7/18/21 – We’re getting some phone calls about the current fire situation in the BWCA so I thought a wildfire FAQ was in order. Of course, the situation is changing from day to day, and we will continue to post updates here and on social media as the summer progresses.
Where are the fires? Currently, there are a number of wildfires burning in the Superior National Forest, as well as the Quetico Provincial Park across the border in Ontario. Below is a map that shows the location of the current fires, with the town of Ely marked for reference.
Are any of these fires threatening the Sawbill area? The short answer is no. At the moment, these fires are all quite a ways from us, and there is no imminent threat to us from active fires.
Is there a fire ban? Yes. You cannot have campfires in the BWCA or Superior National Forest. Right now, you can still have a campfire in the designated fire ring at the Sawbill Lake, Crescent Lake, and Temperance River campgrounds. Looking into my crystal ball, I expect that the fire ban will extend to these campgrounds very soon. The fire ban means no campfires, no twig stoves, and no charcoal grills.
How will I know if a fire starts in the area while I’m out on a trip? If the area you are tripping in comes under threat of a wildfire while you are out there, the Forest Service Wilderness Rangers will enter the at-risk area and notify campers. You will be instructed to leave the area and shown the best route to do so.
Is the BWCA closed? There are two specific areas of the BWCA Wilderness that the Forest Service has closed, in an abundance of caution. These areas are at particular risk from current wildfires. Below is a map showing the closed areas.
Which entry points are closed? The following is a list of currently closed entry points:
- Little Indian Sioux River North #14
- Moose / Portage River #16
- Stuart River #19
- Angleworm Lake #20
- South Hegman Lake #77
- Little Vermilion Lake #12
- Lac La Croix Only #12A
- Blandin Trail #11
- Herriman Lake Trail #13
- Sioux-Hustler Trail #15
- Angleworm Trail #21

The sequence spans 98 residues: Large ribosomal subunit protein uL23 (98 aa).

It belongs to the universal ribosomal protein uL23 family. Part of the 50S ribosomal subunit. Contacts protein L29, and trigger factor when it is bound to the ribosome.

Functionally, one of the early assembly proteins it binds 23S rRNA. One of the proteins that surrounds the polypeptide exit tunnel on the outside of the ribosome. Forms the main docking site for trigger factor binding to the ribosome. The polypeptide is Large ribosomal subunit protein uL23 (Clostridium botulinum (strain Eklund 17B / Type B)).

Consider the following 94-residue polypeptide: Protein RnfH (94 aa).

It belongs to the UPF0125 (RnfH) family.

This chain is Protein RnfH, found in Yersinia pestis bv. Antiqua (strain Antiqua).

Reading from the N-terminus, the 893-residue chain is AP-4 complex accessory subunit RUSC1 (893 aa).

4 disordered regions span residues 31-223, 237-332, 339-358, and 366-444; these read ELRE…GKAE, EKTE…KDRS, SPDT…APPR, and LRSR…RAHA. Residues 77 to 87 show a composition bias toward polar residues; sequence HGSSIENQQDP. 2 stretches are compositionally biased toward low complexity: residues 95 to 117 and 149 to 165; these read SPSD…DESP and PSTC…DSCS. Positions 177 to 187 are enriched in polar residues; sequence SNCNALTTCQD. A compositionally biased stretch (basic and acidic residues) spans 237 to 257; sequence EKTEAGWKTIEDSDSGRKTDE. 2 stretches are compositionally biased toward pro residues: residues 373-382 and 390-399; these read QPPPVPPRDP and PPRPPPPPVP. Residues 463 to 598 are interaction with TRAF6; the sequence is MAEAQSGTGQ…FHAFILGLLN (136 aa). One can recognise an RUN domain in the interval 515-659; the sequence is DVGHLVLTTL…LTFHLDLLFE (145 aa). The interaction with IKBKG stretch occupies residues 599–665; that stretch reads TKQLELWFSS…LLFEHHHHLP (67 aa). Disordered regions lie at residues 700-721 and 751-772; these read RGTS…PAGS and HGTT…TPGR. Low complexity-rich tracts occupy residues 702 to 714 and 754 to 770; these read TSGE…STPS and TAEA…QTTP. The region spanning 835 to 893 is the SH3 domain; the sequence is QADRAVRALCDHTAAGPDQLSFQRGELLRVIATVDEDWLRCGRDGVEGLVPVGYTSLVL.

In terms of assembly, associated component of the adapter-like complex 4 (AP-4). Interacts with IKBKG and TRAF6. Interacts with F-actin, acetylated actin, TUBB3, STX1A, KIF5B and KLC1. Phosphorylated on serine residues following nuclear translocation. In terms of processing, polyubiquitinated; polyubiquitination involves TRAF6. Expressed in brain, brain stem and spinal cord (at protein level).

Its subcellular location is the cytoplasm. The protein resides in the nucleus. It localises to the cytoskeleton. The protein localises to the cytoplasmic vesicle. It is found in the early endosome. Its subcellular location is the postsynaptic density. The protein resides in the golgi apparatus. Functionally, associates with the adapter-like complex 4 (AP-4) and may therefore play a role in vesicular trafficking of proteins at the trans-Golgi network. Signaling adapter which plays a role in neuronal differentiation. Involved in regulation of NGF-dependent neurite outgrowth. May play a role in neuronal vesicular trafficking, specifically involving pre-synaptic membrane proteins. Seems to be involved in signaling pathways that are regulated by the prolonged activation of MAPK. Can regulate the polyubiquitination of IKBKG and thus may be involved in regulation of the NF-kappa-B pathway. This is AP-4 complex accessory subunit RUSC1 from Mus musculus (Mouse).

If you have a permit for a closed entry point, you will get a refund for your permit. You are welcome to book a different permit for another entry point, although availability is quite limited. You can check for open permits on recreation.gov. We service the entry points in the Tofte District, primarily.
The Forest Service does not open up more permits for other entry points, the quota system remains the same as a regular year and once they are booked, that’s it. That said, there are opportunities for canoe camping within the Superior National Forest that are outside the BWCA and therefore do not require a permit. One option is the Timber Frear Loop, which is nearby Sawbill.
How smoky is it at Sawbill? There’s a significant haze in the air, that is persistent throughout the day and night. The smell of wildfire smoke is like no other, and is ever present these days.
What are water levels like? In a word, low. Routes in our area are still navigable, but the portage landings look at little different than usual. After speaking with groups who returned from Cherokee this morning, the word is that Cherokee Creek is low but navigable, with a few short areas that may require walking while floating the canoe.
Are the bears becoming a problem due to the drought and fires? We have had no reports of problem bears in the Sawbill area. No doubt, it is a rough year for bears and other wild life. Keep a clean camp, hang your food, and ask an outfitter in your area for updates on persistent problem bears.
If you have any other questions or concerns, please don’t hesitate to give us a call. We are answering the phones 7am – 9pm, seven days a week. We’re working hard to help folks have successful trips! Thank you for your continued support and conscientious efforts to protect and enjoy our favorite Wilderness area.